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Slomp
10-26-2009, 02:47 PM
Hello,

Just to give some introduction before I jump into my questions:

It's been a while since I used OpenGL for serious tasks. The past couple of years I've used mostly DirectX.
Yet recently I decided to develop the demo of a research project in OpenGL to keep in touch with the updates and have a grasp on GLSL. I'm satisfied with the improvements.

Now I'm trying to stop being lazy and make my OpenGl programs a bit more reliable and more "professional-looking".
With that in mind what I'm actually doing is some rendering paths in my applications and libraries so that they'll actually run in different hardware profiles and situations.

Well, my questions will concern mostly on POT/NPOT, float textures, 2D/RECTANGLE targets and mip-mapping.
I guess I shall start with a single question and progress on them together with the feedback you might provide me.

I know I can find NPOT support by querying ARB_texture_non_power_of_two or float texture support with ARB_texture_float.
What I want to know is if the hardware support NPOT float textures with filtering, altogether.
Can I safely infer all this solely by inspecting these individual extension strings? Will this guarantee that all these three referred features are valid when used together? If not, how can I determine this?

I'm reading through the OpenGL 3.x specification as well as some of the extensions' documentation files. However, I have to say that it is quite difficult to follow and link all of them together... I know that pretty much every extension has exceptions that may not be well documented or updated as new extensions are proposed.

That being said, I could use some of your expertise.
(sorry if this post is supposed to be in the beginner's forum; if this is the case let me know and I'll move my question to there).
Thanks in advance,
Marcos Slomp

DmitryM
10-26-2009, 06:24 PM
Generally, the extension specification describes all interactions with other extensions.
So, I assume, you can just inspect the support for the individual extensions.

Slomp
10-26-2009, 10:46 PM
Thanks for your reply, Dmitri.

Yes, I was hoping that I could trust the extensions' documentation.

However, some old hardware (say, a GeForce FX5200) do support float textures and POT textures, but float texture filtering is not possible.

How could I detect this in OpenGL code?
Not sure if this can be done by simply inspecting the capabilities string. My guess would be to set the texture min/mag filtering to GL_LINEAR and check glGetError() afterwards.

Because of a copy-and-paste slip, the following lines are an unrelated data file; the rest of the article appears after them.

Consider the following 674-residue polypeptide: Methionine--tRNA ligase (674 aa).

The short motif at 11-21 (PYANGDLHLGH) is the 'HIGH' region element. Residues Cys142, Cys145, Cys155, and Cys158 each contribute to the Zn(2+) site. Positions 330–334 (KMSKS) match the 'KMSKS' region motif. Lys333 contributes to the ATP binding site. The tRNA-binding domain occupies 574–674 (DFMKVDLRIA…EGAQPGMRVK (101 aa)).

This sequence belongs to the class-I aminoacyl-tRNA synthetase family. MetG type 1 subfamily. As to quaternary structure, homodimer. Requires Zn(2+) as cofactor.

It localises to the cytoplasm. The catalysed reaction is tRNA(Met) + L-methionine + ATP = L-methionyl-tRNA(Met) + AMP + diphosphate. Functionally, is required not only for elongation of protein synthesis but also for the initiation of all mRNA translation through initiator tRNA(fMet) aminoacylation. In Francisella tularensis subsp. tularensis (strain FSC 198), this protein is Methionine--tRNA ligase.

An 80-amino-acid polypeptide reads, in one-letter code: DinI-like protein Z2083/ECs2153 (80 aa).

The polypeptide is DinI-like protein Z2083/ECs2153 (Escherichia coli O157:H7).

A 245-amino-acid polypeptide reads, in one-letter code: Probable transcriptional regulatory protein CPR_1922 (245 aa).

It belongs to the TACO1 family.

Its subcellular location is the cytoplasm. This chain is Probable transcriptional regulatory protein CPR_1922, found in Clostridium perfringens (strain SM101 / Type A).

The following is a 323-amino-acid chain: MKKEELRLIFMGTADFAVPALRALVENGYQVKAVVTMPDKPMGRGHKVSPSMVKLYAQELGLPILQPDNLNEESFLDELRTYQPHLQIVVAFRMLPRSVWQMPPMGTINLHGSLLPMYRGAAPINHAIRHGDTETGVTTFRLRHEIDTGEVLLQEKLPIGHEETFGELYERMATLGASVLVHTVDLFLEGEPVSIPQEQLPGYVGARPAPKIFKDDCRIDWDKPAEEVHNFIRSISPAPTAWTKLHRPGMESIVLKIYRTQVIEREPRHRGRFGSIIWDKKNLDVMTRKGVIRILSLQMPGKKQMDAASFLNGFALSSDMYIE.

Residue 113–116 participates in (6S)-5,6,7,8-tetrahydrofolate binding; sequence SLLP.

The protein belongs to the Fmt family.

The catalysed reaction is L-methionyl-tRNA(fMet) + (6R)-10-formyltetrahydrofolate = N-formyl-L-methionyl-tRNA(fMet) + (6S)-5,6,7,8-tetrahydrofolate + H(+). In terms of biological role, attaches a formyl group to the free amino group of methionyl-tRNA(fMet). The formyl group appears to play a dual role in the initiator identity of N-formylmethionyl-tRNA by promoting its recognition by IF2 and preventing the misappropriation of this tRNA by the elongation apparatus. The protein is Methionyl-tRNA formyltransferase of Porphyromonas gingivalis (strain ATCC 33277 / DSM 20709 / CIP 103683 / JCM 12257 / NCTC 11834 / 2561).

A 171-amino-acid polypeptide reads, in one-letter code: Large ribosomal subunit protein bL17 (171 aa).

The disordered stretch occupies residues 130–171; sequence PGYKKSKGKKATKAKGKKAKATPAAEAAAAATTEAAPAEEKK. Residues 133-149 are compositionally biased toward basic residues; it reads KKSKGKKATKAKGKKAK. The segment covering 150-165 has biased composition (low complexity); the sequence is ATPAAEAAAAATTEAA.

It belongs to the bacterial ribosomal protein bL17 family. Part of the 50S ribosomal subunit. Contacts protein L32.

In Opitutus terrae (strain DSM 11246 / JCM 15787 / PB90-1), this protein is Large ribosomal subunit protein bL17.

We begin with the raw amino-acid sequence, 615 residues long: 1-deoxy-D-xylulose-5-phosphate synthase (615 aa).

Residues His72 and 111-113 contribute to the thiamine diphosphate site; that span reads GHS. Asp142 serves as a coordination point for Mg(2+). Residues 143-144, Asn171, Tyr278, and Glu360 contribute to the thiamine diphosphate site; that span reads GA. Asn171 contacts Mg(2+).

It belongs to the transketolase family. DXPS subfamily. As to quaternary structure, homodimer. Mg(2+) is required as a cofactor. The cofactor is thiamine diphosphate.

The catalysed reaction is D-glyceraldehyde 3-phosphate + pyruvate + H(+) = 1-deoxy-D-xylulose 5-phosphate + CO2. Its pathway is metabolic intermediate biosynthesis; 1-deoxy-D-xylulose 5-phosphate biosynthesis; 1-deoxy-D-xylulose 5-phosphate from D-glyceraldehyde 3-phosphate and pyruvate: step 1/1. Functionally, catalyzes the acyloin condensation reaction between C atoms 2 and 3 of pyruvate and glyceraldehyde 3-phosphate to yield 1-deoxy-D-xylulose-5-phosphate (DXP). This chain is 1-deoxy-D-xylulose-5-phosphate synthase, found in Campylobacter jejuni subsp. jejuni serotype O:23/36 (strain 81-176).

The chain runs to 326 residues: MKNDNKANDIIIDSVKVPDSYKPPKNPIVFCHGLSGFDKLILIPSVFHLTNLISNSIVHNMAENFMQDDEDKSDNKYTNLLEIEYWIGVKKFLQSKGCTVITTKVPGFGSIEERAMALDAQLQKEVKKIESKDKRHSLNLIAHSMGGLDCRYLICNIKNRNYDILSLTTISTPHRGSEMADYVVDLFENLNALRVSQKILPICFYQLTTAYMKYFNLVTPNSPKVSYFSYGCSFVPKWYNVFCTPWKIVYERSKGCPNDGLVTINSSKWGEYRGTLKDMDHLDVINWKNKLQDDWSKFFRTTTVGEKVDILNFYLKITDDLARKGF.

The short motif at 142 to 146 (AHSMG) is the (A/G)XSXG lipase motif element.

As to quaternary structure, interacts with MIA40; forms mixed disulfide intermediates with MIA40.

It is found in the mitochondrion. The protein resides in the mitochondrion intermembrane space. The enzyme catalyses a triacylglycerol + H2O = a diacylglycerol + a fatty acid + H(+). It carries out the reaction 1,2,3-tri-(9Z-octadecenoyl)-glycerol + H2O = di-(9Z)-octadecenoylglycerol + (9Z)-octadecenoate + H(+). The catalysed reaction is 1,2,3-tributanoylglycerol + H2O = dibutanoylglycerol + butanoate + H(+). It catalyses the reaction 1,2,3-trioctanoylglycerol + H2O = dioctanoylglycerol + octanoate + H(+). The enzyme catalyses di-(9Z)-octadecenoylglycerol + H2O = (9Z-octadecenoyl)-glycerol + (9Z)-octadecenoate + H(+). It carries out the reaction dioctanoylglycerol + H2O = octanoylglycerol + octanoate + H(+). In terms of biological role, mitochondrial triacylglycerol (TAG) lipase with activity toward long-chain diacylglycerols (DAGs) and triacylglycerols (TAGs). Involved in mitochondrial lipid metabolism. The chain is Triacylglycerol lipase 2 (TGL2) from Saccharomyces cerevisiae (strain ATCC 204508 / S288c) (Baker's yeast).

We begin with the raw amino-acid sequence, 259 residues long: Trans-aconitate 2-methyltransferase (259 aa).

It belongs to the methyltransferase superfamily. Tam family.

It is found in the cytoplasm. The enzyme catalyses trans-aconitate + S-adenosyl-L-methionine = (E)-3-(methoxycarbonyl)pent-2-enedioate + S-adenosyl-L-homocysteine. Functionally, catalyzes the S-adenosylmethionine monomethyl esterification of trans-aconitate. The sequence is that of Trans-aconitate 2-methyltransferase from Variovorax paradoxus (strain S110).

Any thoughts?

DmitryM
10-27-2009, 07:12 AM
You are correct, FP filtering is a HW capability that might not be mentioned in the specification.

I guess the best way to know for sure is to perform a small test on 2x2 fp texture either on program startup or on the pre-configuration stage.

Slomp
10-27-2009, 09:50 AM
Once again thank you for the reply.

As I feared, it seems that the strings alone are not enough.
Well, fortunately I already made a project of a pre-run stage to check hardware capabilities. It's gonna be a pain in the a**... I was just wondering if there was a simpler and reliable way...

Moving on, I also had a bad time with glGenerateMipMap().
When using float textures it works fine on GeForce 9Series and GTX.
However, when I call it under a 8600M GT (notebook), it clamps the float data ([0,1]) before generating the consecutive levels...
I did not check on GeForce 8 (desktop) or 7 or lower yet, though...

Maybe it is a driver bug?
Usually mobile cards have distinct drivers than desktop cards which might be the case...

Any thoughts on this too?
Thanks in advance.

Brolingstanz
10-27-2009, 10:19 AM
...

I think we've all complained bitterly at one time or another about the inability to query certain hardware functionality. But in the end I suspect that the spec is by design intentionally vague in certain areas to facilitate widespread adoption; the reason likely being GL has to run on a great variety of platforms for an ever greater variety of applications (unlike DX, which has enjoyed being the domain of games on Windows with relative exclusivity).

...

DmitryM
10-27-2009, 10:39 AM
Well, fortunately I already made a project of a pre-run stage to check hardware capabilities. It's gonna be a pain in the a**...